• Hand in copies of all books/articles cited in this essay. (For articles, hand in the entire article. For each book, turn in a minimum of 10 copied pages, making certain to copy all the pages from which you have quoted or paraphrased, plus the title page with the publication information.)
    • Use MLA style in accordance with class lectures.
    • Use the formatting guidelines on the course syllabus.
    • Make certain that the essay has a clear function-statement, which frames the topic and issue that will be examined. Below I discuss the fundamentals of function-statements.
    • Remember to include a colon in the essay's title.


    This is NOT an argumentative essay.
    This essay does NOT have a thesis, but rather a function statement.
    Although we will discuss function statements at length during class, here is the definition: states that the purpose of the paper is to explain and analyze a select group of scholarly publications on your topic.

    Here is an example of a function statement: "The purpose of this paper is to examine recent scholarship on the controversial issue of euthanasia."

    Essentially, the function-statement establishes for your readers the fact that the essay is not of an argumentative nature, but rather the business of your paper is to summarize each of your sources.
    • This essay comes from the research done for your annotated bibliography.
    • You must cite a minimum of 8 sources from your annotative bibliography, which means both in-text and works cited page citations.

    • You have 3 main criteria over which you will be graded:
      1) Have a clear function-statement.
      2) Explain each article, meaning its thesis and key points.
      3) Make many connections between the articles, which means that you constanly refer back to articles you have previously analyzed. Explain, for example, the points over which the authors agree or disagree. You must make clear the connections between the respective arguments. You might go about this by using some of the following phrases:
      "Smith responds by ..."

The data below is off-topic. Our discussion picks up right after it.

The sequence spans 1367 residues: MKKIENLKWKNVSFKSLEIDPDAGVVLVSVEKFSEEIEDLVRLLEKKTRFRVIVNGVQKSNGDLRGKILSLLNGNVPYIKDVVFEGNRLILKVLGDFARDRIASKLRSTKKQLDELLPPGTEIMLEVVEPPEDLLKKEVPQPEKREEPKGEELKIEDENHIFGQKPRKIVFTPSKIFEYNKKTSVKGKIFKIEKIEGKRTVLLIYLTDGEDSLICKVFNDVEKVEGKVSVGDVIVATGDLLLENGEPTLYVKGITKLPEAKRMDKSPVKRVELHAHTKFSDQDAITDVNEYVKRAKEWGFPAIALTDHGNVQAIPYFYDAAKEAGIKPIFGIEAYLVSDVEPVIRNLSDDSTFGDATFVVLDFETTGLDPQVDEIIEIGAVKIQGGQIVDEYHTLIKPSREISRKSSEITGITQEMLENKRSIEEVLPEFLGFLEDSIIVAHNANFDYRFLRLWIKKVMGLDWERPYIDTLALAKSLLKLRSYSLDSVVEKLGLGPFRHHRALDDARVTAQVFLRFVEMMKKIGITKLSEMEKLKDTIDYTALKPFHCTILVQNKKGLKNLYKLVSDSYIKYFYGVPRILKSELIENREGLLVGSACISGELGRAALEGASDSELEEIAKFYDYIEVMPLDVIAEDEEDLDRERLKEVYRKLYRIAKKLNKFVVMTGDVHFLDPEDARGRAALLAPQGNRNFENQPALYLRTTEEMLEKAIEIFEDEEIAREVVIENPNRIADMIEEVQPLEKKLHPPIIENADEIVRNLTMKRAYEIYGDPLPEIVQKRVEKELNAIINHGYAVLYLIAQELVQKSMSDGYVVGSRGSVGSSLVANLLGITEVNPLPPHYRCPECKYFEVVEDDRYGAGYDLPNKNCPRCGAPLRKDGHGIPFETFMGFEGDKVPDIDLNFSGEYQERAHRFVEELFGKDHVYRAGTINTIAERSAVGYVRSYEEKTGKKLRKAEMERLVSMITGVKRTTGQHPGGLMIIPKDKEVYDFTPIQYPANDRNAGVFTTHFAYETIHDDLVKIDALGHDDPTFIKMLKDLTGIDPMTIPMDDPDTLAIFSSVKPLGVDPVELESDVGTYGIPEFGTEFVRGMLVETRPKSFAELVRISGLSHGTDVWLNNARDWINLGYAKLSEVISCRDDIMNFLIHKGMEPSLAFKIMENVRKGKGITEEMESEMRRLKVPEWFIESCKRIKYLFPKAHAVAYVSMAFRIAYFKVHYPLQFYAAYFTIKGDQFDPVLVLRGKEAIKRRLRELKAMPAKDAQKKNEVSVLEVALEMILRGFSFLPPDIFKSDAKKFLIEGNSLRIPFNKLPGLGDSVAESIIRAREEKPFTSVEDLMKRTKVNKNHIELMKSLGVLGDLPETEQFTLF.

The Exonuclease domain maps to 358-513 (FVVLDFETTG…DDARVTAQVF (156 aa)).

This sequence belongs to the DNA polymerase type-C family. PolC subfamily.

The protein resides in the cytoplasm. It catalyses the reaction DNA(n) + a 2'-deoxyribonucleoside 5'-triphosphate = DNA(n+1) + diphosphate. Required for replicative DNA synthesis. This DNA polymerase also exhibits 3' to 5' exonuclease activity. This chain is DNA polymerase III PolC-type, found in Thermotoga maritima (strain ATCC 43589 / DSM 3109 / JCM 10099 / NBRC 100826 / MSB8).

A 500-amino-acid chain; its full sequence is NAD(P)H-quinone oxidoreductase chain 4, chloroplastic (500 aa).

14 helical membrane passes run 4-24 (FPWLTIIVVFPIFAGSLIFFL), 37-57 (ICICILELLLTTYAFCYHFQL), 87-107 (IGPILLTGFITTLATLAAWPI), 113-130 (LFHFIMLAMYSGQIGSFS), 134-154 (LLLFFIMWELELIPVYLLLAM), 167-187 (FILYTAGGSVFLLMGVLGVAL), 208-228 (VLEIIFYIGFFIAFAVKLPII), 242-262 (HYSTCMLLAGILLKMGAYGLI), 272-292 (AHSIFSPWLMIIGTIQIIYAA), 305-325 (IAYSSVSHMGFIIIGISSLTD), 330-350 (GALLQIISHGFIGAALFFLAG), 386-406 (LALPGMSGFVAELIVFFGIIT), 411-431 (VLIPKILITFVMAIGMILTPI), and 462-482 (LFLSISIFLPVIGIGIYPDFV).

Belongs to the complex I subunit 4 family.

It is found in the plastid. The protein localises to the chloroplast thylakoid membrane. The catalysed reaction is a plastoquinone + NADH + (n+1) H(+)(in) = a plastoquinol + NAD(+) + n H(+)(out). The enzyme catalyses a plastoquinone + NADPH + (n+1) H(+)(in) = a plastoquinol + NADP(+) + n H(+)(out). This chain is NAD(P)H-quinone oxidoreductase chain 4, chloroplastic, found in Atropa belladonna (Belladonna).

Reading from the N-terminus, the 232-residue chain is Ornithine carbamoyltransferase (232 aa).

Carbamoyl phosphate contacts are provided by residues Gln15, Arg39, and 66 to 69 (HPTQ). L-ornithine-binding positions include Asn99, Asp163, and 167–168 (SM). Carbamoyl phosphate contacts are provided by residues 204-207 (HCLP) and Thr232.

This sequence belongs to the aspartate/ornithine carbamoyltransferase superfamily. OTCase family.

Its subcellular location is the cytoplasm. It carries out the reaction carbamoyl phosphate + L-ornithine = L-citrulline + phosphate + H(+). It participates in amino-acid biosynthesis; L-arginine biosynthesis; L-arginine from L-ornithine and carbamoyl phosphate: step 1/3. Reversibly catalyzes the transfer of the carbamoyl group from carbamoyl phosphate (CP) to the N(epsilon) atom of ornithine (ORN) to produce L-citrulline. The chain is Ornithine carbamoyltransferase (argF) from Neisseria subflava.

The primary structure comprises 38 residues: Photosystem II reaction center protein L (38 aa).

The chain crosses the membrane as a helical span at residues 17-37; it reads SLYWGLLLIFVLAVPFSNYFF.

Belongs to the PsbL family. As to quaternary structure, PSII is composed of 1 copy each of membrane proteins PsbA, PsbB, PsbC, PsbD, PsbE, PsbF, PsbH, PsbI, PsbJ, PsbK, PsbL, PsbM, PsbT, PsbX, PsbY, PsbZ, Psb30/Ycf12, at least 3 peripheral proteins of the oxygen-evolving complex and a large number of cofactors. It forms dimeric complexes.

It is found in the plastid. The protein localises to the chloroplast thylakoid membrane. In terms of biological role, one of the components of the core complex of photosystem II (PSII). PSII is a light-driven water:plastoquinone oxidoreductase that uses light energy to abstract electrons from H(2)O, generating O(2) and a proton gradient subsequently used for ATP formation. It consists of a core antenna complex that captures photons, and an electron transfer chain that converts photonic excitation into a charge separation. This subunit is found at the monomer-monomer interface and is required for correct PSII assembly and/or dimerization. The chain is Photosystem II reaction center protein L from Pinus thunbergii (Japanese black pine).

"Smith's view is similar to Jones' insofar as ..."
      "Smith's view is similar to Jones' and Brown's insofar as ..."
      While Smith's view differs from Jones' and Brown's insofar as _______, Smith appears to agree with Brown on the notion of ..."

    • Above all, do remember that you are NOT writing an argumentative essay, but rather an analysis of selected articles that makes clear their connections, similarities and differences.

    • You may use additional new sources beyond the 8 if you wish.

    • Very Important: This is not a cut and paste version of your annotated bibliography presented in essay form. This is a new project for which you have weeks to draft and revise, and it should demonstrate that you have given much thought to describing your sources differently than you did in previous writings. It would be a serious error in judgment to use any of the writing from your annotated bibliography. Neither should you reword the prose from your annotated bibliography. Failing to successfully negotiate these aspects of this project could result in a grade as low as zero on this essay.

    • Of course, during class there will be much direct instruction from me regarding your approach to this essay. I will also assist you during peer revisions and am available for questions via E-mail and office hours. I am always willing to discuss various approaches to your assignments, or read a draft of your work in progress.
    Due Date:  11/4/05